I Worked Out. Now What?
What’s the first thing you do after a difficult workout? Sit on the couch, check your phone, go straight to work? If the transition period between exercise and the next item on your calendar leaves little time for recovery, the following post-workout tips are quick, totally worth it, and will help you get more out of each workout.
Rule number one of post-workout nutrition: a double tall latte with skim milk does not cut it. “Exercise puts stress on your muscles, joints and bones, and your body ‘uses up’ nutrients during workouts, so post-workout foods help to put back what you’ve lost and provide the raw materials needed for repair and healing,” explains sports nutritionist Cynthia Sass, RD, CSSD.
After a tough workout, Sass says you ideally want to have a recovery meal, snack or beverage within one hour of finishing. “That’s when your body is primed to use the raw materials from food for repair and healing,” she explains. However, if you’re going to eat a regular meal an hour or less after working out, you don’t need to eat anything right after finishing up. But, Sass says to make sure that meal is clean and balanced—with plenty of colorful veggies, lean protein, a healthy fat (EVOO, avocado, or nuts) and a whole food source of carbs (a whole grain, starchy vegetable such as sweet potato or squash) or beans, lentils, peas or chickpeas.
A few of Sass’s favorite post-workout meals include:
- Veggies, garlic and herbs sautéed in EVOO over low heat. Toss with spaghetti squash and top with lean protein.
- An entree salad, made with greens and other raw veggies, dressed with EVOO and balsamic, topped with protein (like chicken breast, salmon, etc.) and quinoa.
- An omelet made with veggies and avocado, with a side of black beans.
- A clean protein bar, like Rx or Amrita, or a clean pre-made shake, such as Orgain, which offers both plant-based and grass-fed organic whey options.
How you hydrate depends on many factors including your activity, the time you spent working out, where you’re working out (indoors vs. outdoors) and how well you hydrate during the day. According to the American College of Sports Medicine (ACSM), the goal post-workout is to make up for any fluid defect resulting from exercise and to replace electrolytes lost from sweating. Their guidelines advise individuals to drink 20 to 24 fluid ounces of water or sports beverage for every pound lost during exercise. While what you drink after exercise is important, the key to proper hydration is to make sure you are drinking an adequate amount of fluid all day long.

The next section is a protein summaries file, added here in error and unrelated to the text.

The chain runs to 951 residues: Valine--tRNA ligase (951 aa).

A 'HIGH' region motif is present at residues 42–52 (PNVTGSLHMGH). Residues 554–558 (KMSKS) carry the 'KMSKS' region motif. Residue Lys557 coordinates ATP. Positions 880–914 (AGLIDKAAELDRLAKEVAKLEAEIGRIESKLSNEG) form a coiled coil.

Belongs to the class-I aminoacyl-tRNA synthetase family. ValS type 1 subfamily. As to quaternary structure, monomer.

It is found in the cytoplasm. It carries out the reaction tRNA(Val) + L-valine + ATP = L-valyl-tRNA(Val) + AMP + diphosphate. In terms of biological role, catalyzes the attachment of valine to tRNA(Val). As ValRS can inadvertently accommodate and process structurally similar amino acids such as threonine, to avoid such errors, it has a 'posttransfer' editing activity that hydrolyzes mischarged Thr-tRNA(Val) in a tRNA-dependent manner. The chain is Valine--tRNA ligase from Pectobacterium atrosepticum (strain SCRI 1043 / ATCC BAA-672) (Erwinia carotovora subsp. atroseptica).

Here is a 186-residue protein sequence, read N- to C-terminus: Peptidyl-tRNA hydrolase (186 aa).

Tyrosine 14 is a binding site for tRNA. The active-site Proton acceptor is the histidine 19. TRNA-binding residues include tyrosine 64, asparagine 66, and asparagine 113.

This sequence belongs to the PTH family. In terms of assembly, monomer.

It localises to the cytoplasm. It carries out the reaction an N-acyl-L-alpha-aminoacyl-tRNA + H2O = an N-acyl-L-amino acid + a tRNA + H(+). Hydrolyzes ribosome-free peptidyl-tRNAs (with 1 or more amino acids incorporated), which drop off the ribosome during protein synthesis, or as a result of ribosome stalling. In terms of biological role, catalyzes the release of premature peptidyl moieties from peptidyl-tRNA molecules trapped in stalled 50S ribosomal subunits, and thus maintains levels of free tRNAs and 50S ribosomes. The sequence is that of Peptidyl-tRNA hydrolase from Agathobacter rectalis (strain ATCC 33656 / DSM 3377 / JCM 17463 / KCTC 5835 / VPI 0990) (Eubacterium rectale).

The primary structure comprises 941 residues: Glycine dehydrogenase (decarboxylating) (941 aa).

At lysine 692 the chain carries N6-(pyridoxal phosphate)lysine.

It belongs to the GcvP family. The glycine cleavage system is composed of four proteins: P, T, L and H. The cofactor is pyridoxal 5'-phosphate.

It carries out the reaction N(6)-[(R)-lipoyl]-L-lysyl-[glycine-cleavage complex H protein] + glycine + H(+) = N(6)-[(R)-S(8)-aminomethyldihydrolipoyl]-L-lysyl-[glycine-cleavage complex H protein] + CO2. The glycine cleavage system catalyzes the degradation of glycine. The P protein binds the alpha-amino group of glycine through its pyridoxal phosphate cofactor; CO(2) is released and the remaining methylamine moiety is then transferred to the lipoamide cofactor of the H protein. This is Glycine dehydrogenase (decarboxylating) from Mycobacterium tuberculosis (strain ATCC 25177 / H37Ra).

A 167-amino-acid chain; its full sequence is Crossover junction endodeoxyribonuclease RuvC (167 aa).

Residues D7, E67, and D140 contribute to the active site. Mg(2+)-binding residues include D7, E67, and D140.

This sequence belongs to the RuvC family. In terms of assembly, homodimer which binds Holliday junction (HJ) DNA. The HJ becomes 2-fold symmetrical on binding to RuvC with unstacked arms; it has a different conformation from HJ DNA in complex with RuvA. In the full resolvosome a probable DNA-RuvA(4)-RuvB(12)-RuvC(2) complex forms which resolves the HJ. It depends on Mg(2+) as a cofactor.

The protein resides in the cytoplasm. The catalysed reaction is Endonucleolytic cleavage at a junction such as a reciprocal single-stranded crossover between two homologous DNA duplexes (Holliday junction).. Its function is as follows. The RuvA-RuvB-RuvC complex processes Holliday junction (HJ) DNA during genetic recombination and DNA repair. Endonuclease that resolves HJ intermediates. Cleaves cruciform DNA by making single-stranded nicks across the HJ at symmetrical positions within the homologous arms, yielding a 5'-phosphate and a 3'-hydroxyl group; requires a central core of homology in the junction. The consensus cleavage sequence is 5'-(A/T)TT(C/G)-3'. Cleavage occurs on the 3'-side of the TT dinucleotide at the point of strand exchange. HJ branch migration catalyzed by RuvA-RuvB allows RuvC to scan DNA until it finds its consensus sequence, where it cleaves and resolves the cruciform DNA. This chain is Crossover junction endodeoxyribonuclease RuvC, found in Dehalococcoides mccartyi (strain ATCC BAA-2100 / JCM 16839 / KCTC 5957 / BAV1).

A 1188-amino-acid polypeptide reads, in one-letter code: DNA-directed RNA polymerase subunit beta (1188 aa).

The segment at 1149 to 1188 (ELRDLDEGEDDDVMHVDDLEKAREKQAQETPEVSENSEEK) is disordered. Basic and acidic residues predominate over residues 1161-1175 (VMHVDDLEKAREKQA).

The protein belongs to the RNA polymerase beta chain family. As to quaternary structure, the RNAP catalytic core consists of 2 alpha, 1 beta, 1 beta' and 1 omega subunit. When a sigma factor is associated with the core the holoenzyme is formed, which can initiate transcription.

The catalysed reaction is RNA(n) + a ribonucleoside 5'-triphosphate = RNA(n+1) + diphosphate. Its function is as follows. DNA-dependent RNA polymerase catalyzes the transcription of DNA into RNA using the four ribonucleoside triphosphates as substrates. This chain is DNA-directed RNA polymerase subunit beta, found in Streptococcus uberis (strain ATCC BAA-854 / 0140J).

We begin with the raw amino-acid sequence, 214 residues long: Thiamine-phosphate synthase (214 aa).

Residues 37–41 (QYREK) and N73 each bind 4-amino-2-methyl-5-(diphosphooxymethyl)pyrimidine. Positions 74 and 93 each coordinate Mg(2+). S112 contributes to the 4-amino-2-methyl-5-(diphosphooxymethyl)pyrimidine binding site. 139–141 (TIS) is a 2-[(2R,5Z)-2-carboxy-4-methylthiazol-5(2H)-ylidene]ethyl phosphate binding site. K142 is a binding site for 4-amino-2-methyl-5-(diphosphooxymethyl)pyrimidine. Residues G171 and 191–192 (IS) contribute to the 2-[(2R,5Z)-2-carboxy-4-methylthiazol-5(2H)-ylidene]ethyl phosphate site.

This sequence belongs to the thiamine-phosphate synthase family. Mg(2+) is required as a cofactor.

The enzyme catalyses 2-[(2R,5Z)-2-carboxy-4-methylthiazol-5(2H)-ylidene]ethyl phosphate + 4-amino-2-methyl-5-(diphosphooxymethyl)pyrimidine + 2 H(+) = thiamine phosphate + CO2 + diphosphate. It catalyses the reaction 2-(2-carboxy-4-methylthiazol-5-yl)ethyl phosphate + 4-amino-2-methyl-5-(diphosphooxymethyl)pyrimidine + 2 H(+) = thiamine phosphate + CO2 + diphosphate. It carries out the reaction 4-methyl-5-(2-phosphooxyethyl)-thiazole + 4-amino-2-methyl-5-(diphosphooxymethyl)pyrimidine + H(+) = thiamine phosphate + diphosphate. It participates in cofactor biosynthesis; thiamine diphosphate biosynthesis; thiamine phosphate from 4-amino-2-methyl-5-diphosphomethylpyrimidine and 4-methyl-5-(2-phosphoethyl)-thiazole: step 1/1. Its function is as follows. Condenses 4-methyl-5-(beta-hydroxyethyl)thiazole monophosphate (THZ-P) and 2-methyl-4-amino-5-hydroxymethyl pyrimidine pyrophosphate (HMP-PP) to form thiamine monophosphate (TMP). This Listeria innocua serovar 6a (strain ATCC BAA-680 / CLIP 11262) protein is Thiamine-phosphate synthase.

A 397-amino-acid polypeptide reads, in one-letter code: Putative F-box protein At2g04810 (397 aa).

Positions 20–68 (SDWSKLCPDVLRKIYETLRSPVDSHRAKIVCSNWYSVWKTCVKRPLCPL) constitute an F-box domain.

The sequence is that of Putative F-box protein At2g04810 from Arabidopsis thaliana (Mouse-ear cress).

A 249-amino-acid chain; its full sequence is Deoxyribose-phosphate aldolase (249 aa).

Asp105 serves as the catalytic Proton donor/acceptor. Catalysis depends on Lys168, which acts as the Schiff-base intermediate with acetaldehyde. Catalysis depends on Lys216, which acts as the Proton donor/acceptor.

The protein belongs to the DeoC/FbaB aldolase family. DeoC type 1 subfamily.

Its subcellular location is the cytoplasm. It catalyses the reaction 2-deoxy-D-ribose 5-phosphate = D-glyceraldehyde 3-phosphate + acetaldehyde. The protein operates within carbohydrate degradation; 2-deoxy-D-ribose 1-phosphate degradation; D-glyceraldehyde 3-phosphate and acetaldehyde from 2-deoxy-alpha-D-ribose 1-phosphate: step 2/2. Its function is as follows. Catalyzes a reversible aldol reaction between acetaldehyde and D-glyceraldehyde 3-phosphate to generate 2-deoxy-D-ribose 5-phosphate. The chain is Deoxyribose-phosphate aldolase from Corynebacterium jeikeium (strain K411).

Get up close and personal with your foam roller
When your muscles are sore after an intense workout, the use of a foam roller can help remove knots and alleviate muscle fatigue and delayed-onset muscle soreness (DOMS), as well as improve muscular performance. During foam rolling, individuals use their own body mass on a foam roller to exert pressure on the soft tissues. The motions place direct sweeping pressure on the soft tissue, stretching it and generating friction between it and the foam roller, which results in a release of the tissues.
Some of the more common areas of the body to use a foam roller on post-exercise include the adductors, Iliotibial band, hamstrings, calves/Achilles tendon, upper/lower back and the gluteal muscles. Spend 10 to 15 minutes rolling out the areas of your body that were worked the hardest. Remember there will be some pain when you hit a pressure point, so go easy until you learn what your body is able to handle.
Change out of your workout clothes
So, this tip is not going to necessarily make or break your next workout, but it will certainly keep your body healthy and happy. Just because the label on your clothing says it’s made to “wick the sweat away,” doesn’t mean you should stay in the shorts you wore to spin class. Sweaty clothes harbor bacteria that can lead to skin rashes, acne and yeast infections. Ideally, you should shower immediately following exercise, but if that’s not possible, then try wiping your body down with a wet washcloth or wipes before changing your clothes.
Rest between workouts
The amount of time scheduled between workouts matters almost as much as the workouts themselves. Hitting the same muscle groups too often results in overtraining and can eventually lead to injury. Your cardiovascular and nervous system needs time to rest, reset, and recharge for the next intense workout. Most experts recommend two days of rest during the week and to avoid working the same body parts on consecutive days.
But since there is no “one size fits all” approach to fitness, you must listen to your body. If something hurts, rest. If you’re sick, stay home and sleep. And if you’re hitting the pavement for the third day in a row, try cross-training to give your body a break. If the idea of taking a rest day kicks your anxiety into overdrive, try swapping out one day of aerobic or strength training with yoga and light stretching. Just remember, if you want to build strength, endurance and lean muscle mass, it’s the recovery time from exercise that allows you to see the results from all of your hard work.